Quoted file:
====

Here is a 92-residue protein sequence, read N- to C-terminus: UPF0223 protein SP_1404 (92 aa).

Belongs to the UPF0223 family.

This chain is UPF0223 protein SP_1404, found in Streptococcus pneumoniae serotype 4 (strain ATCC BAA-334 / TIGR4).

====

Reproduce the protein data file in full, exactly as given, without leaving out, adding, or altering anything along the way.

Here is a 92-residue protein sequence, read N- to C-terminus: UPF0223 protein SP_1404 (92 aa).

Belongs to the UPF0223 family.

This chain is UPF0223 protein SP_1404, found in Streptococcus pneumoniae serotype 4 (strain ATCC BAA-334 / TIGR4).